2 Of My Boys Show A Few Signs
Posted 24 March 2007 - 06:10 PM
I know this a long story,but I need to tell someone and maybe get some input.I have 3 very active boys 15,11,& 8.They are very involved in baseball,basketball,football, and golf. The last thing I ever want for them is for them to go thru what I have. A couple of weeks ago my 15 yr old told me during baseball practice his hands were freezing and his fingers turned white. It scared me but I haven't seen any changes. Well when he was at school on his lunch he said it happened again so he took a pic withhis phone. Two of his fingers were as white as a ghost. When mine are white they are very painful. Should I take him to the dr. and have him go thru all of these tests or wait and see what happens? My 8 yr old went thru so much during that time withall of those tests.
I can deal w/ me being sick, I'm not so sure I can handle the idea of them going thru this.
Posted 25 March 2007 - 02:56 AM
I can understand the stress this can cause on you. My little 6 yr old just had surgery on her spinal cord last month. You worry so much for your kids and you just want them to be fine and not have to deal with the stuff that we have to go through. For peace of mind you may want to take your older son to the dr. He may have primary raynaud's and not secondary to something else. If it is just some blood they may want then I would do it. Otherwise you are always going to have that worry on your mind. Kids are resilient. While my daughter was in the diagnosis stage, through the past two years she has had, 5 Mri's, 2 CAT scans, 5 xrays, a urodynamic test, blood tests and then, spinal cord surgery. She doesn't resent me, she is thankful she is feeling better.
Please let us know what you decide. Hugs, from one mom to another....
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Posted 25 March 2007 - 04:02 AM
I'm so sorry to hear what you're going through! These autoimmune diseases are so scary because we know so little. My sister started experiencing Raynaud's when she was a teenager and is now about to turn 38 and while she still has it now and then, she's healthy as a horse. She recently moved to Hawaii and due to the nice warm weather she has "fits" (as she calls them) even less, but again, she's had them now for over 20 years. My uncle also had Raynaud's starting in his early 20's and never had any major complications until he got much older (in his 60s) and years and years of smoking caught up with him (as well as poor self care). So while sclero certainly seems to come hand in hand (pardon the pun) with Raynaud's, it doesn't appear to be the other way around.
Obviously though, you probably want to discuss this isse with your rheumatologist. My heart goes out to you--like you, I've been relieved to know that sclero is not really a heritable disease because I can't bear the idea of my daughter getting it someday.
Warm wishes and know that you and your family are in my thoughts,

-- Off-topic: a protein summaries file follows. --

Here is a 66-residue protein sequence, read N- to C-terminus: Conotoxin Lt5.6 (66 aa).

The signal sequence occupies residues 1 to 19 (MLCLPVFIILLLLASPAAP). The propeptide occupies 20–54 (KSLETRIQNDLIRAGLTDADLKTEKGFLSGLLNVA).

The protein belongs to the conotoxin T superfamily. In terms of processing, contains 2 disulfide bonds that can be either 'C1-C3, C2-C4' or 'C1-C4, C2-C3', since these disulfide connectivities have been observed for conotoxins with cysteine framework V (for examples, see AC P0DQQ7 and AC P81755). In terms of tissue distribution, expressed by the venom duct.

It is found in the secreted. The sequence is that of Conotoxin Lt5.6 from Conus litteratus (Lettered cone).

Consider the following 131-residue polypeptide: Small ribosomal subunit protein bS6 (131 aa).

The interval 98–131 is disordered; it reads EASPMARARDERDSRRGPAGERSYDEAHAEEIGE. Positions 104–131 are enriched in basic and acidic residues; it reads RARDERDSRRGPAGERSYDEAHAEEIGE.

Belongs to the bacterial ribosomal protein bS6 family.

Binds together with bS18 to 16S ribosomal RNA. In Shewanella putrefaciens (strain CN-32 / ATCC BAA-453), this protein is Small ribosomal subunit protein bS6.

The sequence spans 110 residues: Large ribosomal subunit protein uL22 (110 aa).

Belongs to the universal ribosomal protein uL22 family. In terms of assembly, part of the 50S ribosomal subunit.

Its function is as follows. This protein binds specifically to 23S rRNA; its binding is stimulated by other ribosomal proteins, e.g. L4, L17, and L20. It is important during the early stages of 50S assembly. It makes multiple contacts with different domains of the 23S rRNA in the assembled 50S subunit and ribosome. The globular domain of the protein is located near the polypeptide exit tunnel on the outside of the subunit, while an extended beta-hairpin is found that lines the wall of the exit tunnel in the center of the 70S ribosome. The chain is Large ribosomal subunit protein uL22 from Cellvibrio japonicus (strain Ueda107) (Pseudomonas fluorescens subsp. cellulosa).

Posted 25 March 2007 - 05:25 AM
I'm with Lisa, go for the blood tests and try to ease your mind. I know that even though doctors say it's not hereditary, I always have that worry in the back of my mind. As moms we always will.
Posted 25 March 2007 - 09:57 AM
As I understand it, it's quite common for relatives of people with autoimmune disease to also have one or two symptoms of it themselves, without developing full blown disease. Even if a blood test was positive for something, it wouldn't "prove" that he had the illness, since relatives often have some positive antibodies without it ever developing further, too.
So, although I certainly understand the worry of it all, perhaps you can find some slight reassurance in the idea that Raynaud's is very common in the general population, but scleroderma is very rare; and scleroderma is even much more rare among males.
Do take him to the doctor for evaluation, diagnosis and possible treatment. He should at least learn how to avoid and minimize attacks and to respond to them promptly and properly. But blood tests wouldn't prove anything at all, in the absence of other telling symptoms. So you may want to consider just advising him to always have an annual physical, to report any new symptoms to his doctor, and to always report his full family medical history. They figure scleroderma is hereditary in about 2% of cases, I believe -- and even then, it's rare in families even where there is a hereditary predisposition.
So, somewhat of a balanced approach to it all -- a middle ground between just avoiding it or shrugging it off, or total panic over the worst possible outcome.
His doctor may not do any tests at all. Many of them will simply diagnose it based on the description of the attacks, and then take the treatment plan from there. Just having the diagnosis is half the battle, since then you can teach him ways to avoid attacks. For teenagers, that often involves changing hobby and sports activities, such as selecting summertime or indoor sports instead of rugged outdoor winter sports.
I'm sorry he has Raynaud's. But odds are in his favor that will be all he has, thank goodness.
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